Mille Lacs walleye quota for 2014 will be lowest ever

  • Article by: DOUG SMITH , Star Tribune
  • Updated: February 2, 2014 - 8:44 AM

The popularity of the state’s premier walleye fishing lake, Mille Lacs, will be tested this summer.

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lundeye826Feb. 1, 14 7:40 AM

You can only sit back and shake your head. The people who really know Mille Lac (resort owners and old guides) have told the DNR that this was coming for years but went on deaf ears. I can't beleieve the Minnesota DNR can stick their head in the sand like they have done for the past 12 years. I am from out of state and have owned a place on Mille Lac for 13 years. I spend most all my free time plus finances in Minnesota. This is not what i hoped for 13 years ago. I just hope the State of Minnesota steps in to help the resort owners out during this very difficult time. It is the least they could do for messing up one of Minnesota's treasures.

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kenmarkFeb. 1, 14 7:47 AM

I don't get it. If there is a confirmed surplus of large walleyes why not let anglers keep a few trophy size fish especially if you want the tribes to spear them. It might even help the businesses who depend on tourism for a living.

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bgronniFeb. 1, 14 8:32 AM

A few years ago I used to take my son's fishing at Mille lacs just about every weekend. Did not make it there once last year and will probably not go this year. also, had an ice house on the lake for 7 years. sold that 3 years ago, glad I did, it would only be good for firewood now.

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thefalconFeb. 1, 14 8:51 AM

Sadly thanks to the incompetence of the DNR the resorts and businesses will be the ones who will suffer. Lots will probably go out of business. Yet as is always the case in government nobody in the DNR will be held accountable for this.

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jackpinesavFeb. 1, 14 9:08 AM

Leech Lake recovery in past decade can be a model to follow to bring back Mille Lacs. Respectful dealing with tribal issues and case law will also help. This is major economic issue for north-central Minnesota.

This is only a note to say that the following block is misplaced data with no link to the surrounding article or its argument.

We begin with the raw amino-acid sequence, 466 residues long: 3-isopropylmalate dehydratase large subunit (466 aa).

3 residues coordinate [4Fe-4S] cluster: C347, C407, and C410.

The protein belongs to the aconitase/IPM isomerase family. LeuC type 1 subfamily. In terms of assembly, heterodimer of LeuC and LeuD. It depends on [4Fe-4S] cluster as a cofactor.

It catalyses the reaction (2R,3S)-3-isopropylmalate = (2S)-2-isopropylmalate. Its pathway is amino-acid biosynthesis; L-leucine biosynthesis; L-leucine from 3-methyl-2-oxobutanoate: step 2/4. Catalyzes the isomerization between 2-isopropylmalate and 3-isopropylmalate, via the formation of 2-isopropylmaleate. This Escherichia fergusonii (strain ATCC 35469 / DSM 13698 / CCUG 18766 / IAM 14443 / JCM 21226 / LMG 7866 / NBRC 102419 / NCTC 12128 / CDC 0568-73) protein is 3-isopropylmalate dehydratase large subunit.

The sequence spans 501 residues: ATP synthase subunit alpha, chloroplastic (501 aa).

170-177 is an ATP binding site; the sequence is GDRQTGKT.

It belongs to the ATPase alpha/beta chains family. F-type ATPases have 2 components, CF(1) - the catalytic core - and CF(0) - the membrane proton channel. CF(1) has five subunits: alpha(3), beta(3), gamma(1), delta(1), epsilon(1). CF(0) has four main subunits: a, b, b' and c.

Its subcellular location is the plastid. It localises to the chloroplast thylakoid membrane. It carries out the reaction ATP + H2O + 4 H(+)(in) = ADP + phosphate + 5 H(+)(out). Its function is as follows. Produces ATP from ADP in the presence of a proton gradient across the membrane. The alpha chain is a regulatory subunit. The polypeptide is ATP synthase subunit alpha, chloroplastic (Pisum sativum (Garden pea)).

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walleyeguy57Feb. 1, 14 9:13 AM

Hope the decision makers for the Leech Lake fishery are paying attention. Leech is in the same position. Leech has carried a slot of 18"-26" with 1 over 26" for several years and the lake has record fish 22" and over. This is more evident on the big lake where the weeds are less. You can have some great fishing and have a better chance of coming home with a plus 26" than a under 18". Yes the slot is moving to 20" on the bottom side but a 1 over 20" or 21" based on the know facts in Mille Lacs could help change this destiny. Netting is still an issue. I have been on this soapbox before in this column. The treaty is not the problem but the almost 150 years of progress is the problem. Boats instead of canoes, huge manufactured nets instead of small hand sewn nets. The harvesting of rice comes close to following the words written when the treaty was signed why is the netting different?

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garcialaterFeb. 1, 1410:01 AM

Hmm. Wonder why there isn't enough to go around? " I am from out of state and have owned a place on Mille Lac for 13 years." Too many people chasing a finite resource. I'm sure the forecasted population growth will straighten this right out. Look what growth has done for White Bear Lake. Or pheasant populations.

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baronvonblogFeb. 1, 1410:37 AM